Millennials – the generation generally defined as those born between 1980 and the mid-1990s – have no interest in buying homes. Or, at least, that’s the latest argument we’re seeing in Forbes, dubbed “Attitudes of Young Americans Bode Ill for Housing.” But, is this really the case? My sense is that it’s much more circumstantial than a foreboding ill will toward homeownership.
The argument hinges on a few key facts and observations: 1) Millennials, for the most part, have no money. The author states that 90% of U.S. born millennials (or “Echo Boomers”) has less than $1,500 in assets. 2) Millennials value education, people and leisure more than other American generations. And 3) Millennials question the importance of homeownership.
No money, no house
That’s the reality of today’s lending market, to be exact. Lenders no longer write no-money down mortgages so it makes sense that a group that generally is strapped for cash wouldn’t be interested in buying a home. Remember too that this generation also is saddled with the highest average amount of school debt than any other before it. They’re facing a tight job market that offers little opportunity for high wages. Putting yourself in these shoes for a moment makes it loud and clear why buying a home – the largest purchase of your life – is not going to be top of mind.
It’s all about the experience of life
Studies have shown that millennials are taking much longer to “settle down” in a career and lay roots in one place. They are taking longer to get married – if at all – and delaying children. These are all life circumstances that tend to spark a home purchase.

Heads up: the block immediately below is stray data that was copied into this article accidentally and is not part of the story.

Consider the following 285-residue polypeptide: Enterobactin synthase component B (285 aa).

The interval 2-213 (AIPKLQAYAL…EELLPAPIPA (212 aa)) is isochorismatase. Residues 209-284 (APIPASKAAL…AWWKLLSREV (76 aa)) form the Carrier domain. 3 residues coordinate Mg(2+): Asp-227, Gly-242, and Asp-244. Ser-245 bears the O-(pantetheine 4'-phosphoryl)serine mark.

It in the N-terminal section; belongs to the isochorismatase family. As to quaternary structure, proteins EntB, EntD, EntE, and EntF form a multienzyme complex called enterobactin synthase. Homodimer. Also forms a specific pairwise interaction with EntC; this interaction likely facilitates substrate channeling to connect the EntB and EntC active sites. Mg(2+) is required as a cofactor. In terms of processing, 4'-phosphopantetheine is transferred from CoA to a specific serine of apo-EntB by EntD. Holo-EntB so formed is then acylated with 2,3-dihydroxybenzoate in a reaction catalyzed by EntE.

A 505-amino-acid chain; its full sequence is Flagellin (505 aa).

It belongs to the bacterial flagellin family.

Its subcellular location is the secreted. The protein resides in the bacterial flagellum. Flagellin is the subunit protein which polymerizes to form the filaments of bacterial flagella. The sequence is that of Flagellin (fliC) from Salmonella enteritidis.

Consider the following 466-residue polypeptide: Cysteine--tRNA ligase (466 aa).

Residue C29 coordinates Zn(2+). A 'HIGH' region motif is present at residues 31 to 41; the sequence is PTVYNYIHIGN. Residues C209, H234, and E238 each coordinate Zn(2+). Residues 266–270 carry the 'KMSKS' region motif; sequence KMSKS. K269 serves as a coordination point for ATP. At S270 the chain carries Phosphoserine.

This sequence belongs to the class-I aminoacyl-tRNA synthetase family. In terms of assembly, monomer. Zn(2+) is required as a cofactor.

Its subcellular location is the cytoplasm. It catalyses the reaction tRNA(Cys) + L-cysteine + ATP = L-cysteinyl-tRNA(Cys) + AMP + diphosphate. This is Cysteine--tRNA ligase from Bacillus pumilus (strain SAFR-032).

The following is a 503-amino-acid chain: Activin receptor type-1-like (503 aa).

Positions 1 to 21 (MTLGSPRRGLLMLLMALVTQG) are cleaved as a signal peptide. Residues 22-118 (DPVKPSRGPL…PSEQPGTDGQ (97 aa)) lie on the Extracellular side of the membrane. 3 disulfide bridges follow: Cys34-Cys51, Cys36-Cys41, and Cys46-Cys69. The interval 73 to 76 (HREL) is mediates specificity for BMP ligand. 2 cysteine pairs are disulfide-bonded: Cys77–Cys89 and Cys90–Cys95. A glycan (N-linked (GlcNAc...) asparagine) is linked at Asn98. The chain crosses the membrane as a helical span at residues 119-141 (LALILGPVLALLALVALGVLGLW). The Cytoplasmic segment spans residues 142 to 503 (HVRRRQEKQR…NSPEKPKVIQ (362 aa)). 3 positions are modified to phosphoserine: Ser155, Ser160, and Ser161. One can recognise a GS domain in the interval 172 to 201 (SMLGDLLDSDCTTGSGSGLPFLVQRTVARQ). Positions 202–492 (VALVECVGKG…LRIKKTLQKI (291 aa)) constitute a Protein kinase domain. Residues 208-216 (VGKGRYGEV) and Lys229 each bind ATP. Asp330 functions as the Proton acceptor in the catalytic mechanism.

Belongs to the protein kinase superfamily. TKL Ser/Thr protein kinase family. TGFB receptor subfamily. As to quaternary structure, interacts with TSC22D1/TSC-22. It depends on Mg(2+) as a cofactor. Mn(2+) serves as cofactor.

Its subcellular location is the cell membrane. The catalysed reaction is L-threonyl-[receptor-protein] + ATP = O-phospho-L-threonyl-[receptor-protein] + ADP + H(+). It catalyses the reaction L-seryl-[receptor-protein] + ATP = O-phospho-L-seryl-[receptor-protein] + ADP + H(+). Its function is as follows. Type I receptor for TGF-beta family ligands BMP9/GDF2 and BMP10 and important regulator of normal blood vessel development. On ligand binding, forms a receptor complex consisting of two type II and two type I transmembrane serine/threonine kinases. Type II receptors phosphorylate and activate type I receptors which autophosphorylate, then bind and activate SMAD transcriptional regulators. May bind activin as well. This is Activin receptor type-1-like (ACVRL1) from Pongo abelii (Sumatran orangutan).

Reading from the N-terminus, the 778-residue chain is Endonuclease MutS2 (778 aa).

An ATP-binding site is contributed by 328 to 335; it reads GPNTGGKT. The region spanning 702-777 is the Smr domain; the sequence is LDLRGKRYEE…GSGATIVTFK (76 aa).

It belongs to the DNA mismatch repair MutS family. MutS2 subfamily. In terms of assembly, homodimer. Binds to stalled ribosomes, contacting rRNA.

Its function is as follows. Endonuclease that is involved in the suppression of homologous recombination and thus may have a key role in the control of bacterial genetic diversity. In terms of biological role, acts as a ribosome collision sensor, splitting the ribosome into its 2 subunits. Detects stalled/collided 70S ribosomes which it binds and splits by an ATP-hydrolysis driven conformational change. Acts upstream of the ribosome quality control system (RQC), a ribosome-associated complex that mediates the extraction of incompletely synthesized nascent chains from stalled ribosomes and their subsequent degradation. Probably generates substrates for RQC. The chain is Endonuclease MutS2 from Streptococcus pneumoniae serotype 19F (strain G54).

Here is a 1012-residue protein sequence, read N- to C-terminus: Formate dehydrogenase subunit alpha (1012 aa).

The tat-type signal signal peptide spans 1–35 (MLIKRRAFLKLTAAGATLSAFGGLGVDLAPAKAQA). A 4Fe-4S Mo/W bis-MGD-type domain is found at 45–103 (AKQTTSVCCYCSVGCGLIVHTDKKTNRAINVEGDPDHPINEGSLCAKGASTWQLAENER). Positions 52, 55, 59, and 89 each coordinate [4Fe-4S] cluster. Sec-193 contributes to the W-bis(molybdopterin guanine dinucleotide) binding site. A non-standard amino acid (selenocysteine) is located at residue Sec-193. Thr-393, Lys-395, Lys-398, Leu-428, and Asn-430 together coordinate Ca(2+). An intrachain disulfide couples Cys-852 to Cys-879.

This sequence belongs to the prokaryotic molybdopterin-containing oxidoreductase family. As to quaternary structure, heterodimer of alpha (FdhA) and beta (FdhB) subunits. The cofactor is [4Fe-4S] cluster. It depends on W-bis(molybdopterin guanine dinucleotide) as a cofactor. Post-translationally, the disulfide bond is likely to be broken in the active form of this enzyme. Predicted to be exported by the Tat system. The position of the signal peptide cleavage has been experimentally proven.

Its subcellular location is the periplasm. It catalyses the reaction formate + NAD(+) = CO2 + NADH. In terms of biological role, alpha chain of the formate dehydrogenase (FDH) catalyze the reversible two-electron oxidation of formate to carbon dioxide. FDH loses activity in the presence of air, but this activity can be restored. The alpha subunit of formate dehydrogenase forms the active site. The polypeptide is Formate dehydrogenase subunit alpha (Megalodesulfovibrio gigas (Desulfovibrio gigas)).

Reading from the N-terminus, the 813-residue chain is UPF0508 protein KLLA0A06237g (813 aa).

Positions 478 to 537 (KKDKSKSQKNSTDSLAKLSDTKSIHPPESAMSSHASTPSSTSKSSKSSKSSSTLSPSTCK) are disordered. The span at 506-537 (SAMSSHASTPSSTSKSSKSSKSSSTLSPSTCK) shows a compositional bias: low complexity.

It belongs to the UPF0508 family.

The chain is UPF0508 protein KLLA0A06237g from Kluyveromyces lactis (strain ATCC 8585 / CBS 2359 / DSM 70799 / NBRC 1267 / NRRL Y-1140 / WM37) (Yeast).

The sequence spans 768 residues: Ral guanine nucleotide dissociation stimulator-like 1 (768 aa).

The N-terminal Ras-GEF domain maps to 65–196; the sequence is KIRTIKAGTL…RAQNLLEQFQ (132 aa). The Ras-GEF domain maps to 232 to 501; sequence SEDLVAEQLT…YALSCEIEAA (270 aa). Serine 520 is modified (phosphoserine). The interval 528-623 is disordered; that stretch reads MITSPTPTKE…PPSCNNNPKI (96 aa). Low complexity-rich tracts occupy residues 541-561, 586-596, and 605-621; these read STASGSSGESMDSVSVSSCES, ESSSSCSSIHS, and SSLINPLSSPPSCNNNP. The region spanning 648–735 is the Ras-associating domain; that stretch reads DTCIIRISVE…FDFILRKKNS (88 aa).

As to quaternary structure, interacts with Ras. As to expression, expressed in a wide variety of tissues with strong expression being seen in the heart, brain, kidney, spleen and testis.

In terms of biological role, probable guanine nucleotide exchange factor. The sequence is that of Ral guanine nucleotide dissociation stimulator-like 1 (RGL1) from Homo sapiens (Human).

The housing boom and bust have left scars
Many millennials express skepticism about housing because they’ve witnessed an unprecedented crazy time in real estate. They may have witnessed their parents cash out tens of thousands of dollars in home equity only to see their home values plunge to depressing levels a few years later.
Any rational person would rightfully walk carefully into a real estate experience after this.
Are millennials really saying they don’t value homeownership or is what they’re really saying that they’d rather wait until they are ready? Who wants a mortgage payment when you’re still traveling the world, experiencing different jobs and career paths and haven’t yet taken the plunge with a lifelong mate? Can’t blame them for that, really.
These folks are still young. The economy is still not optimal for them. I don’t believe for one minute that a delay in home buying has anything to do with millennials’ true view of homeownership. This can be easily seen by the fact that young entrepreneurs who strike it rich almost immediately make a run for real estate. (The San Francisco Chronicle recently discussed this in an article looking at increasing home values in city neighborhoods that seem to be impacted directly by the success of young tech companies like Zynga and Yelp.)
Millennials will come around to homeownership eventually. Although that delay is what will most impact the recovering market, it’s got nothing to do with values.